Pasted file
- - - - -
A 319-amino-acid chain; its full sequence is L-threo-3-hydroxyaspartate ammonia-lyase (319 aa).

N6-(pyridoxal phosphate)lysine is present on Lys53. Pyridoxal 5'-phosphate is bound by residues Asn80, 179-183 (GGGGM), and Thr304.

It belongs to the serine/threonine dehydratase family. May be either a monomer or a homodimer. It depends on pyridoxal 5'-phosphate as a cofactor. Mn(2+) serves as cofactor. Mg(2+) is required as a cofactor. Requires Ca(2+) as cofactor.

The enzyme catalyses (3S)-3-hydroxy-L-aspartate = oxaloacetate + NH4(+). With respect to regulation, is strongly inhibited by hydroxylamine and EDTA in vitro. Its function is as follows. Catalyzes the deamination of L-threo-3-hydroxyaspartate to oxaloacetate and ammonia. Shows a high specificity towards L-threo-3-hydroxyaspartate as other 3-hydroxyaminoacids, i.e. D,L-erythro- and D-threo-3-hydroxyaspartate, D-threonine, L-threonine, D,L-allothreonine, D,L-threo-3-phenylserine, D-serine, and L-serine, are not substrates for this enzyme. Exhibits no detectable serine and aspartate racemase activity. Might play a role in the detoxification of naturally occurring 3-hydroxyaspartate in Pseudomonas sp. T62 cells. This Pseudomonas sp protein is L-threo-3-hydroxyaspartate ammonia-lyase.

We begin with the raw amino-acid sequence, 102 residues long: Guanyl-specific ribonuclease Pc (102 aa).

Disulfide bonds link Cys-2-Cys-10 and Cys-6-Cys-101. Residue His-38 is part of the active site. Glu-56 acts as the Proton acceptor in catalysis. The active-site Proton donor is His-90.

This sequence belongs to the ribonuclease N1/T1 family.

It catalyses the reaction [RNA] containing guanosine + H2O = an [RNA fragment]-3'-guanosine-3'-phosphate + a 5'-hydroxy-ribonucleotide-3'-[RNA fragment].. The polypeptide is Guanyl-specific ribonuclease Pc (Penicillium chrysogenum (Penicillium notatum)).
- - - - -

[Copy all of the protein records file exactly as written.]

A 319-amino-acid chain; its full sequence is L-threo-3-hydroxyaspartate ammonia-lyase (319 aa).

N6-(pyridoxal phosphate)lysine is present on Lys53. Pyridoxal 5'-phosphate is bound by residues Asn80, 179-183 (GGGGM), and Thr304.

It belongs to the serine/threonine dehydratase family. May be either a monomer or a homodimer. It depends on pyridoxal 5'-phosphate as a cofactor. Mn(2+) serves as cofactor. Mg(2+) is required as a cofactor. Requires Ca(2+) as cofactor.

The enzyme catalyses (3S)-3-hydroxy-L-aspartate = oxaloacetate + NH4(+). With respect to regulation, is strongly inhibited by hydroxylamine and EDTA in vitro. Its function is as follows. Catalyzes the deamination of L-threo-3-hydroxyaspartate to oxaloacetate and ammonia. Shows a high specificity towards L-threo-3-hydroxyaspartate as other 3-hydroxyaminoacids, i.e. D,L-erythro- and D-threo-3-hydroxyaspartate, D-threonine, L-threonine, D,L-allothreonine, D,L-threo-3-phenylserine, D-serine, and L-serine, are not substrates for this enzyme. Exhibits no detectable serine and aspartate racemase activity. Might play a role in the detoxification of naturally occurring 3-hydroxyaspartate in Pseudomonas sp. T62 cells. This Pseudomonas sp protein is L-threo-3-hydroxyaspartate ammonia-lyase.

We begin with the raw amino-acid sequence, 102 residues long: Guanyl-specific ribonuclease Pc (102 aa).

Disulfide bonds link Cys-2-Cys-10 and Cys-6-Cys-101. Residue His-38 is part of the active site. Glu-56 acts as the Proton acceptor in catalysis. The active-site Proton donor is His-90.

This sequence belongs to the ribonuclease N1/T1 family.

It catalyses the reaction [RNA] containing guanosine + H2O = an [RNA fragment]-3'-guanosine-3'-phosphate + a 5'-hydroxy-ribonucleotide-3'-[RNA fragment].. The polypeptide is Guanyl-specific ribonuclease Pc (Penicillium chrysogenum (Penicillium notatum)).